Downtown Apartment Fire Claims One Life

Thursday, October 14, 2010 |

On Thursday, October 14, 2010 at 9:58 AM, 6 Companies of Los Angeles Firefighters, 2 LAFD Rescue Ambulances, 1 Arson Unit, 1 EMS Battalion Captain, 1 Battalion Chief Officer Command Team, under the direction of Battalion Chief Antoine McKnight responded to a Structure Fire at 622 South Wall Street in Downtown Los Angeles.

Firefighters arrived within three minutes to a three-story modern apartment building with fire in one unit on the first floor. While attacking the flames, an unconscious 62 year-old male was discovered on the floor of his small Studio Apartment. He sustained 2nd and 3rd degree burns to approximately 50% of his body, in addition to a severe respiratory injury. In critical condition, he was treated by LAFD Paramedics, who transported him to Los Angeles County USC Medical Center. Sadly, after the patient arrived at the hospital, he died as a result of his injuries.

It took Firefighters just nine minutes to extinguish the blaze, but not before it caused $45,000 ($40,000 structure & $5,000 contents) loss to the approximate 150 square-foot residence. Firefighters determined smoke alarms were present in the home. There were no obvious physical factors impairing egress, and the 29 year-old residence was not equipped with fire sprinklers. The fire was determined to be the result of the occupant smoking while utilizing oxygen therapy via a nasal cannula.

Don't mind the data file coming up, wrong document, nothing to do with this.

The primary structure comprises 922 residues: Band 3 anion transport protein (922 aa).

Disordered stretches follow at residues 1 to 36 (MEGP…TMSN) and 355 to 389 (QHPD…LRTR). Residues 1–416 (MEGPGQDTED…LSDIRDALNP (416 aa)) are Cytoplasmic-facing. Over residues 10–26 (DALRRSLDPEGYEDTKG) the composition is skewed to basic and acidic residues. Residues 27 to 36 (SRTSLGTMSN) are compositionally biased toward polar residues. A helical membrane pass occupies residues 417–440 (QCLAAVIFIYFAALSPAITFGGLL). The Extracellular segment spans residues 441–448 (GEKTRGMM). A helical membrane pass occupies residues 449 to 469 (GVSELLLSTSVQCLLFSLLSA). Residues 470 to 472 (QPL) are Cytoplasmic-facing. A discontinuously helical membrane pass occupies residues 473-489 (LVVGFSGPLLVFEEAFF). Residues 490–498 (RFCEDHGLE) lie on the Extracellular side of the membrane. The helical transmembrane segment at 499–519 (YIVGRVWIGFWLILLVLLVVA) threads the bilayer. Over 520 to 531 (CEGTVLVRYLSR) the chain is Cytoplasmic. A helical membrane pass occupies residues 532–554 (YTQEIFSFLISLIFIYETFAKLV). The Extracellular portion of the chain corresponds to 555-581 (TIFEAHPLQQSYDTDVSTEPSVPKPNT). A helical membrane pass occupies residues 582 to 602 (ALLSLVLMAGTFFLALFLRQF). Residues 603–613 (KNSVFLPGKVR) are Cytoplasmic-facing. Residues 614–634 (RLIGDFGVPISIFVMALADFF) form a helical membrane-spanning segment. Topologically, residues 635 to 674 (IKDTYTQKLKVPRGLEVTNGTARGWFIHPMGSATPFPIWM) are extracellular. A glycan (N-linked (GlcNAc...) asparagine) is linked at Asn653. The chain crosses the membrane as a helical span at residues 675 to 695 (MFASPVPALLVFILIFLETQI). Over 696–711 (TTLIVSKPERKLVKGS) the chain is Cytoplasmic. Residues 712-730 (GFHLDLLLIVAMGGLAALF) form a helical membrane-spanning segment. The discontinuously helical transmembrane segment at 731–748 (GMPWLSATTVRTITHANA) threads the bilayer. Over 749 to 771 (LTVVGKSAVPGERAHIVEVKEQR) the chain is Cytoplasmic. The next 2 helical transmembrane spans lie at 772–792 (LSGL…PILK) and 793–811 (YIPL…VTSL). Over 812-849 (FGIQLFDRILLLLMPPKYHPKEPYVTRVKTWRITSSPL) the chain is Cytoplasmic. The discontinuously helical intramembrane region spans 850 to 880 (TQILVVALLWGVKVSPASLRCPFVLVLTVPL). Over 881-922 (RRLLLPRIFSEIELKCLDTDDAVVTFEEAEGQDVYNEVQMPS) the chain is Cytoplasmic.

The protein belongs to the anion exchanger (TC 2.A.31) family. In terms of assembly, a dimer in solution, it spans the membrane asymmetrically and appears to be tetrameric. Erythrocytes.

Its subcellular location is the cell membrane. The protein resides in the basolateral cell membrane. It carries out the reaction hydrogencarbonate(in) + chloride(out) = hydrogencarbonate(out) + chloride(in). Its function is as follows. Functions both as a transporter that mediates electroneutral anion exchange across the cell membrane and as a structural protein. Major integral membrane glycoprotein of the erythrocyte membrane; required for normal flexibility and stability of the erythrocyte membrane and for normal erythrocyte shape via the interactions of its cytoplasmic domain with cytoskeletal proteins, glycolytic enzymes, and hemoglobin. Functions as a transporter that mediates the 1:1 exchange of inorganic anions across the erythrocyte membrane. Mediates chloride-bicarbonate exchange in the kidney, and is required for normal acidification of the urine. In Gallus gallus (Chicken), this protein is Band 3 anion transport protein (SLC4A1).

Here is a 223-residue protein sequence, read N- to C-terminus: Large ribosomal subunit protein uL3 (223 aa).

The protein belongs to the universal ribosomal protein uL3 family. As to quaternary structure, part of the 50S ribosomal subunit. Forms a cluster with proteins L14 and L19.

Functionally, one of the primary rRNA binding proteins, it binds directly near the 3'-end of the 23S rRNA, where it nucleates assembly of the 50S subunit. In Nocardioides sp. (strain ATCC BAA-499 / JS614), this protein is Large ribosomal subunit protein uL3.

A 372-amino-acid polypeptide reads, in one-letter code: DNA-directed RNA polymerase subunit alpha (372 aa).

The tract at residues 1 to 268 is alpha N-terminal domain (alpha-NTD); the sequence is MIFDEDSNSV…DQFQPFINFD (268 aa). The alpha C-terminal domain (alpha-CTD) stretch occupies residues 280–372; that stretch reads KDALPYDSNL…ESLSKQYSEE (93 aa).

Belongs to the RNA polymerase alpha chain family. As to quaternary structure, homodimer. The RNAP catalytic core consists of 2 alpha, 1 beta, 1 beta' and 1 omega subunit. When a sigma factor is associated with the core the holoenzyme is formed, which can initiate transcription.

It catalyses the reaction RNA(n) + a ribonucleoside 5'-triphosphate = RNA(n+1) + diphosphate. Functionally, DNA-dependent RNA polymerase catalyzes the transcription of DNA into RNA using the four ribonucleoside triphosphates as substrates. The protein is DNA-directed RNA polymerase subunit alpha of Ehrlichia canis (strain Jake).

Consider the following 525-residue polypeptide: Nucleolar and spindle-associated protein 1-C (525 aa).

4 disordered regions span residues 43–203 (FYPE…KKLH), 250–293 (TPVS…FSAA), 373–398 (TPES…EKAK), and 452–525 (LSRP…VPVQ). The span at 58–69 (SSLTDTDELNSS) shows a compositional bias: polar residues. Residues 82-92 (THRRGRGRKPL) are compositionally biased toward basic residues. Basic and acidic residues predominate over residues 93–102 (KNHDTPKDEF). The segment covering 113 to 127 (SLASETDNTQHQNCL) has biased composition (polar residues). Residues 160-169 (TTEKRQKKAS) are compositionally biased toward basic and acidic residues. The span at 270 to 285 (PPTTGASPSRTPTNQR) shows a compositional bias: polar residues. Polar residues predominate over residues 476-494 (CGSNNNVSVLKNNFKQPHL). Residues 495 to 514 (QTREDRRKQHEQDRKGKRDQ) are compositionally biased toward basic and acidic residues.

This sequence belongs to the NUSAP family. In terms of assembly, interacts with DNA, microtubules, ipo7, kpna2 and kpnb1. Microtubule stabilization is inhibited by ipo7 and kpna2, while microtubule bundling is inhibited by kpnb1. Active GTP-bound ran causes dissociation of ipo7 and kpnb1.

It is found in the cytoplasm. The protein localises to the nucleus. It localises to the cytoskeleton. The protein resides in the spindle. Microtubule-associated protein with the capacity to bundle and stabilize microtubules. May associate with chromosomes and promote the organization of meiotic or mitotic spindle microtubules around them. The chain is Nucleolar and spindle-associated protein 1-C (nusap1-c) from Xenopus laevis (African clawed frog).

Submitted by Erik Scott, Spokesman
Los Angeles Fire Department

2 comments:

Anonymous said...

Since when is 62 considered elderly?

LAFD Media and Public Relations said...

Anonymous 8:39,

Thanks for visiting and sharing your thoughts on the LAFD News & Information blog.

First and foremost, please know our colleague's use of the phrase was not an intentional or overt statement of ageism.

Generally speaking, we find ourselves most often using the term "senior" in our blog articles (when appropriate and/or perceived as beneficial) in conveying a demographic.

While there is clearly no standard that defines elderly, we would rarely (if at all) consider the term in describing those less than the 'historic' (and now largely flexible) retirement age of 65.

Indeed with a good number of firefighters and other active members of the workforce being age 62, it is probably not by itself a good definition.

Rather than elderly, we most often find ourselves using elder, senior or even older man/woman in describing the septua- and octo- and nongenarians we serve.

Additionally, such phrases as ill, frail, mobility/cognitively impaired and other descriptors help convey more specific issues related to our mission than age alone.

In closing, please accept our thanks for bringing this small but important issue to our attention. Erik, Devin and I will discuss this matter soon.

Respectfully Yours in Safety and Service,

Brian Humphrey
Firefighter/Specialist
Public Service Officer
Los Angeles Fire Department

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